ANNAPOLIS — Maryland drivers who are caught on camera speeding in a work zone may soon have to pay a far steeper fine, under a set of recommendations for lawmakers that Gov. Wes Moore, traffic officials and others outlined Friday.
At $40, Maryland’s fines are tied for the lowest of any state that permits automated speed enforcement.
A set of recommendations from the governor’s work group of police officers, labor leaders, traffic engineers, highway safety experts and roadside workers didn’t propose a new fine amount, though the group had previously discussed bumping it to $250, closer what drivers face for speeding in a work zone if a police officer pulls them over.
The governor also said that, effective immediately, the state will increase the number of state troopers present in work zones and work with local law enforcement agencies to move additional officers to those areas.
The work group recommended that lawmakers support funding for the Maryland State Police to ensure troopers are available to be at work zones.
Traffic officials have said that, over the past five years and particularly following the COVID-19 pandemic, Maryland has seen a spike in roadway deaths, including in work zones.
There have been more than 1,100 work zones crashes in the state so far this year, an average of three per day, said Lt. Gov. Aruna Miller, who worked as a transportation engineer for 25 years and chaired the governor’s work group.
Increasing fines, allowing the use of unmanned cameras to boosting the number of automated speed traps in work zones, lowering speed limits in construction zones and posting billboards about increased work zone penalties are among the set of recommendations that the Moore administration hopes will help spark a shift in driver culture and save the lives of drivers and roadside workers.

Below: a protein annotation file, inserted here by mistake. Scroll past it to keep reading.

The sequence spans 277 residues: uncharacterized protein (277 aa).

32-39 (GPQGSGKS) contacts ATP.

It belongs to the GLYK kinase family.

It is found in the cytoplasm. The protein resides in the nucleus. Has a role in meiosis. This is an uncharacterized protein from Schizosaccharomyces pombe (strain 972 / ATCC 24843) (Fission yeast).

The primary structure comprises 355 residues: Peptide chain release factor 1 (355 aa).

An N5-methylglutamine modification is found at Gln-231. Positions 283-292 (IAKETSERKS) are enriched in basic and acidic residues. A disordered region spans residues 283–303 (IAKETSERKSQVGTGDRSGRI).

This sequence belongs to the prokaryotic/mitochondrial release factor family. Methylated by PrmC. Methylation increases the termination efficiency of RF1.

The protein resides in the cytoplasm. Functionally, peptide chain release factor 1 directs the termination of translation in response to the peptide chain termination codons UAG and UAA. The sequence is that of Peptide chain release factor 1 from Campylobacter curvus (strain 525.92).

The governor, speaking at a press conference inside the State House, also called on drivers to change their behavior when passing through work zones.
“Drive as if it’s a member of your family who’s working in these work zones,” Moore said.
The recommendations included calls for State Highway Administration to increase its use of safety alerts on navigation apps to improve drivers’ awareness about work zones and for the Motor Vehicle Administration to expand driver training focused on districted driving in work zones.
The work group also called for the State Department of Education to have a safety mascot promoting student involvement and for the state to educate drivers about flashing green lights on traffic trucks, which alert drivers to work zones.
State lawmakers will consider the governor’s recommendations during the legislative session that begins in January.
State officials announced the formation of the work group in April, weeks after six construction workers died after an out-of-control sedan traveling north on Interstate 695 entered an active construction zone through an opening in a temporary concrete barrier.
A 54-year-old driver lost control after striking another car when she was trying to change lanes, according to the Maryland State Police.
Describing the life-threatening conditions that construction workers and police officers face while working on roadsides, Miller on Thursday also mentioned an incident Wednesday in which, according to a report Friday from NBC4 Washington, a 19-year-old with a history of reckless driving intentionally struck Montgomery County Police Sgt. Patrick Kepp, 36, who was part of a team trying to stop the man’s reckless driving that morning.
Kepp had both of his legs amputated. The driver, Raphael Mayorga, has been charged with attempted first-degree murder, the station reported.
This story has been updated.